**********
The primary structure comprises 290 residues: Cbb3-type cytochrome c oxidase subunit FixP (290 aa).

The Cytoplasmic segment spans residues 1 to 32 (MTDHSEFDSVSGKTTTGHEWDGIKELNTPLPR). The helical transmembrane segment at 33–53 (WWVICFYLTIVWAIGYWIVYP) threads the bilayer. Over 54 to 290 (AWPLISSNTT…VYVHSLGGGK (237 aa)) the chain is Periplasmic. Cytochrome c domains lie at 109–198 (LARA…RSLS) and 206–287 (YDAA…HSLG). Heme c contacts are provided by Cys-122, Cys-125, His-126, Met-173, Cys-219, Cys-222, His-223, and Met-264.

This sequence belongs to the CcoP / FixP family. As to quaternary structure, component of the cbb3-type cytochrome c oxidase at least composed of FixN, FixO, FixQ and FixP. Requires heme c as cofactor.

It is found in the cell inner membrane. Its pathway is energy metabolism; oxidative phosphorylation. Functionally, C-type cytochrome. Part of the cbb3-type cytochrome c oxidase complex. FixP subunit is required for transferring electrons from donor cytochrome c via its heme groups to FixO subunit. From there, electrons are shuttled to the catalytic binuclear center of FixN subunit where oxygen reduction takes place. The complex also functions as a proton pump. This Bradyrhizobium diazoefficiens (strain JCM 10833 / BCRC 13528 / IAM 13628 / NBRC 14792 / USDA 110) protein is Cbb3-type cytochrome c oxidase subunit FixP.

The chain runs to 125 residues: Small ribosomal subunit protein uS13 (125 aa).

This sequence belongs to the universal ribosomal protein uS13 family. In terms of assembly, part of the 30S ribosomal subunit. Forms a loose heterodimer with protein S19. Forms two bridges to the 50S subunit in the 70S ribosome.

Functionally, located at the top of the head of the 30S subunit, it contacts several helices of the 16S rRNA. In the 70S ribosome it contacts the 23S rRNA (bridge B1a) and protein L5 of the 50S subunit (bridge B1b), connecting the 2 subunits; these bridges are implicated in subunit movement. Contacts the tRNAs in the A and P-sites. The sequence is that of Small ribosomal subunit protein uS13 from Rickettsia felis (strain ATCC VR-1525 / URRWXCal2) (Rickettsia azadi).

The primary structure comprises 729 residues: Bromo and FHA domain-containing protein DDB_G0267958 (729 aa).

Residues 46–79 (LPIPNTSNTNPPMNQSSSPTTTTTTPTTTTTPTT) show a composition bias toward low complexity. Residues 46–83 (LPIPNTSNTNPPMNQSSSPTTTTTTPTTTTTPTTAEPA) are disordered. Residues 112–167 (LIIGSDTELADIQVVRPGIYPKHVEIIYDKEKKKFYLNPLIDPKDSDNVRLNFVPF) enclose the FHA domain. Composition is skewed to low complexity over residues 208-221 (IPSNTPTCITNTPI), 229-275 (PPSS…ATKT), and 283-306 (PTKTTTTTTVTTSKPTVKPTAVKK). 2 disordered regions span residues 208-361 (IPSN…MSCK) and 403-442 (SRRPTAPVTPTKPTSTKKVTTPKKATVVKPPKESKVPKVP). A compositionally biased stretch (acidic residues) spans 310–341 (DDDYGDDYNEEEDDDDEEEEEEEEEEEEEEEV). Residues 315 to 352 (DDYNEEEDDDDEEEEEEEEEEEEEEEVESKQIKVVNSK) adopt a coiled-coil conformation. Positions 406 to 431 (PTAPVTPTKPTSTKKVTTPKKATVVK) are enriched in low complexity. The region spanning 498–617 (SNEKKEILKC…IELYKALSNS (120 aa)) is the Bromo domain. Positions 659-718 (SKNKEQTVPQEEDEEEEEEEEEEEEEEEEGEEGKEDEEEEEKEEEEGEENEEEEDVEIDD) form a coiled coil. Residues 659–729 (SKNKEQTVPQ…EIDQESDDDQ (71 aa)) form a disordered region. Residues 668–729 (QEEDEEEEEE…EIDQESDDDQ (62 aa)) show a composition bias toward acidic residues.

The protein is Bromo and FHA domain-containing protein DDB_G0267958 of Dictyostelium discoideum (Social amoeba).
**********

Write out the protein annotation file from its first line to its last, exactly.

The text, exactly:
The primary structure comprises 290 residues: Cbb3-type cytochrome c oxidase subunit FixP (290 aa).

The Cytoplasmic segment spans residues 1 to 32 (MTDHSEFDSVSGKTTTGHEWDGIKELNTPLPR). The helical transmembrane segment at 33–53 (WWVICFYLTIVWAIGYWIVYP) threads the bilayer. Over 54 to 290 (AWPLISSNTT…VYVHSLGGGK (237 aa)) the chain is Periplasmic. Cytochrome c domains lie at 109–198 (LARA…RSLS) and 206–287 (YDAA…HSLG). Heme c contacts are provided by Cys-122, Cys-125, His-126, Met-173, Cys-219, Cys-222, His-223, and Met-264.

This sequence belongs to the CcoP / FixP family. As to quaternary structure, component of the cbb3-type cytochrome c oxidase at least composed of FixN, FixO, FixQ and FixP. Requires heme c as cofactor.

It is found in the cell inner membrane. Its pathway is energy metabolism; oxidative phosphorylation. Functionally, C-type cytochrome. Part of the cbb3-type cytochrome c oxidase complex. FixP subunit is required for transferring electrons from donor cytochrome c via its heme groups to FixO subunit. From there, electrons are shuttled to the catalytic binuclear center of FixN subunit where oxygen reduction takes place. The complex also functions as a proton pump. This Bradyrhizobium diazoefficiens (strain JCM 10833 / BCRC 13528 / IAM 13628 / NBRC 14792 / USDA 110) protein is Cbb3-type cytochrome c oxidase subunit FixP.

The chain runs to 125 residues: Small ribosomal subunit protein uS13 (125 aa).

This sequence belongs to the universal ribosomal protein uS13 family. In terms of assembly, part of the 30S ribosomal subunit. Forms a loose heterodimer with protein S19. Forms two bridges to the 50S subunit in the 70S ribosome.

Functionally, located at the top of the head of the 30S subunit, it contacts several helices of the 16S rRNA. In the 70S ribosome it contacts the 23S rRNA (bridge B1a) and protein L5 of the 50S subunit (bridge B1b), connecting the 2 subunits; these bridges are implicated in subunit movement. Contacts the tRNAs in the A and P-sites. The sequence is that of Small ribosomal subunit protein uS13 from Rickettsia felis (strain ATCC VR-1525 / URRWXCal2) (Rickettsia azadi).

The primary structure comprises 729 residues: Bromo and FHA domain-containing protein DDB_G0267958 (729 aa).

Residues 46–79 (LPIPNTSNTNPPMNQSSSPTTTTTTPTTTTTPTT) show a composition bias toward low complexity. Residues 46–83 (LPIPNTSNTNPPMNQSSSPTTTTTTPTTTTTPTTAEPA) are disordered. Residues 112–167 (LIIGSDTELADIQVVRPGIYPKHVEIIYDKEKKKFYLNPLIDPKDSDNVRLNFVPF) enclose the FHA domain. Composition is skewed to low complexity over residues 208-221 (IPSNTPTCITNTPI), 229-275 (PPSS…ATKT), and 283-306 (PTKTTTTTTVTTSKPTVKPTAVKK). 2 disordered regions span residues 208-361 (IPSN…MSCK) and 403-442 (SRRPTAPVTPTKPTSTKKVTTPKKATVVKPPKESKVPKVP). A compositionally biased stretch (acidic residues) spans 310–341 (DDDYGDDYNEEEDDDDEEEEEEEEEEEEEEEV). Residues 315 to 352 (DDYNEEEDDDDEEEEEEEEEEEEEEEVESKQIKVVNSK) adopt a coiled-coil conformation. Positions 406 to 431 (PTAPVTPTKPTSTKKVTTPKKATVVK) are enriched in low complexity. The region spanning 498–617 (SNEKKEILKC…IELYKALSNS (120 aa)) is the Bromo domain. Positions 659-718 (SKNKEQTVPQEEDEEEEEEEEEEEEEEEEGEEGKEDEEEEEKEEEEGEENEEEEDVEIDD) form a coiled coil. Residues 659–729 (SKNKEQTVPQ…EIDQESDDDQ (71 aa)) form a disordered region. Residues 668–729 (QEEDEEEEEE…EIDQESDDDQ (62 aa)) show a composition bias toward acidic residues.

The protein is Bromo and FHA domain-containing protein DDB_G0267958 of Dictyostelium discoideum (Social amoeba).